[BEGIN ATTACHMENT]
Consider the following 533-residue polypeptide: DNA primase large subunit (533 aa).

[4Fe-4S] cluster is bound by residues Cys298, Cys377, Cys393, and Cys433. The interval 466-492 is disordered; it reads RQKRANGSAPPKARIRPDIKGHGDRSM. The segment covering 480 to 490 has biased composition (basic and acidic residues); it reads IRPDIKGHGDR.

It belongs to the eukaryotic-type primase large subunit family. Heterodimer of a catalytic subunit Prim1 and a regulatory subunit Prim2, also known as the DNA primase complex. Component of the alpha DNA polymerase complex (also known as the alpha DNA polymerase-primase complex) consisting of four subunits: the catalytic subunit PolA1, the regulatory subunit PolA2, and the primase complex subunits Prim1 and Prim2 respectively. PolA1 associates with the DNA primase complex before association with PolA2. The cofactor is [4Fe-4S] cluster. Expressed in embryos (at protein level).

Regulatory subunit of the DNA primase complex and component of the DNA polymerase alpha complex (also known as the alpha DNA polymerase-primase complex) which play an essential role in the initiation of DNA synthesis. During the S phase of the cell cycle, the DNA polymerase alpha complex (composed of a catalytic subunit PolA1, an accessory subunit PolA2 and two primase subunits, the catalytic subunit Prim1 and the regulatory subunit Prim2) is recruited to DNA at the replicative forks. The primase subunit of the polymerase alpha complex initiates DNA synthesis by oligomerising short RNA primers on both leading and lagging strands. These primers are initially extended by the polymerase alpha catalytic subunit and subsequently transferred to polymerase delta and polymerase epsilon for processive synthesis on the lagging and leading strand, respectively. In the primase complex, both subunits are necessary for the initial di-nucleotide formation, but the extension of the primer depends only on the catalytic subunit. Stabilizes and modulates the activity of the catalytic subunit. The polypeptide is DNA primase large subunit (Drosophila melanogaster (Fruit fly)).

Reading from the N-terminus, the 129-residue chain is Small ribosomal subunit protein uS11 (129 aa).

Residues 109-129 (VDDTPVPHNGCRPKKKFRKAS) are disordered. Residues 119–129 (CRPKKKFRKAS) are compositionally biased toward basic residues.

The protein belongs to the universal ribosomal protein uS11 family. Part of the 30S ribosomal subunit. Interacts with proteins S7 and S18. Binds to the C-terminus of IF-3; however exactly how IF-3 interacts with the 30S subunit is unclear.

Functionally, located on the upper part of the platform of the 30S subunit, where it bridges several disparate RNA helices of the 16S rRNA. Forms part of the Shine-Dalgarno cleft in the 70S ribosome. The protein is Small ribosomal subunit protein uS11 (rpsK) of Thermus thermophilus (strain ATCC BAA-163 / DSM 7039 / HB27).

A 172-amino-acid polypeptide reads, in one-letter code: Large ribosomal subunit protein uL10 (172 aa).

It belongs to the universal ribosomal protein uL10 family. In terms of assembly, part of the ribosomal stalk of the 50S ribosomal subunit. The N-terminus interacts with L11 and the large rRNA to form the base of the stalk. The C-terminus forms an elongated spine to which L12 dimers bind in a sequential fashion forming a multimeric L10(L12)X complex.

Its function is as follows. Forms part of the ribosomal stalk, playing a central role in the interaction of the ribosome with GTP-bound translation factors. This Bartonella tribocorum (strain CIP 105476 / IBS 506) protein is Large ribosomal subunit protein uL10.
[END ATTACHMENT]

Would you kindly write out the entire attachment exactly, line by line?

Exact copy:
Consider the following 533-residue polypeptide: DNA primase large subunit (533 aa).

[4Fe-4S] cluster is bound by residues Cys298, Cys377, Cys393, and Cys433. The interval 466-492 is disordered; it reads RQKRANGSAPPKARIRPDIKGHGDRSM. The segment covering 480 to 490 has biased composition (basic and acidic residues); it reads IRPDIKGHGDR.

It belongs to the eukaryotic-type primase large subunit family. Heterodimer of a catalytic subunit Prim1 and a regulatory subunit Prim2, also known as the DNA primase complex. Component of the alpha DNA polymerase complex (also known as the alpha DNA polymerase-primase complex) consisting of four subunits: the catalytic subunit PolA1, the regulatory subunit PolA2, and the primase complex subunits Prim1 and Prim2 respectively. PolA1 associates with the DNA primase complex before association with PolA2. The cofactor is [4Fe-4S] cluster. Expressed in embryos (at protein level).

Regulatory subunit of the DNA primase complex and component of the DNA polymerase alpha complex (also known as the alpha DNA polymerase-primase complex) which play an essential role in the initiation of DNA synthesis. During the S phase of the cell cycle, the DNA polymerase alpha complex (composed of a catalytic subunit PolA1, an accessory subunit PolA2 and two primase subunits, the catalytic subunit Prim1 and the regulatory subunit Prim2) is recruited to DNA at the replicative forks. The primase subunit of the polymerase alpha complex initiates DNA synthesis by oligomerising short RNA primers on both leading and lagging strands. These primers are initially extended by the polymerase alpha catalytic subunit and subsequently transferred to polymerase delta and polymerase epsilon for processive synthesis on the lagging and leading strand, respectively. In the primase complex, both subunits are necessary for the initial di-nucleotide formation, but the extension of the primer depends only on the catalytic subunit. Stabilizes and modulates the activity of the catalytic subunit. The polypeptide is DNA primase large subunit (Drosophila melanogaster (Fruit fly)).

Reading from the N-terminus, the 129-residue chain is Small ribosomal subunit protein uS11 (129 aa).

Residues 109-129 (VDDTPVPHNGCRPKKKFRKAS) are disordered. Residues 119–129 (CRPKKKFRKAS) are compositionally biased toward basic residues.

The protein belongs to the universal ribosomal protein uS11 family. Part of the 30S ribosomal subunit. Interacts with proteins S7 and S18. Binds to the C-terminus of IF-3; however exactly how IF-3 interacts with the 30S subunit is unclear.

Functionally, located on the upper part of the platform of the 30S subunit, where it bridges several disparate RNA helices of the 16S rRNA. Forms part of the Shine-Dalgarno cleft in the 70S ribosome. The protein is Small ribosomal subunit protein uS11 (rpsK) of Thermus thermophilus (strain ATCC BAA-163 / DSM 7039 / HB27).

A 172-amino-acid polypeptide reads, in one-letter code: Large ribosomal subunit protein uL10 (172 aa).

It belongs to the universal ribosomal protein uL10 family. In terms of assembly, part of the ribosomal stalk of the 50S ribosomal subunit. The N-terminus interacts with L11 and the large rRNA to form the base of the stalk. The C-terminus forms an elongated spine to which L12 dimers bind in a sequential fashion forming a multimeric L10(L12)X complex.

Its function is as follows. Forms part of the ribosomal stalk, playing a central role in the interaction of the ribosome with GTP-bound translation factors. This Bartonella tribocorum (strain CIP 105476 / IBS 506) protein is Large ribosomal subunit protein uL10.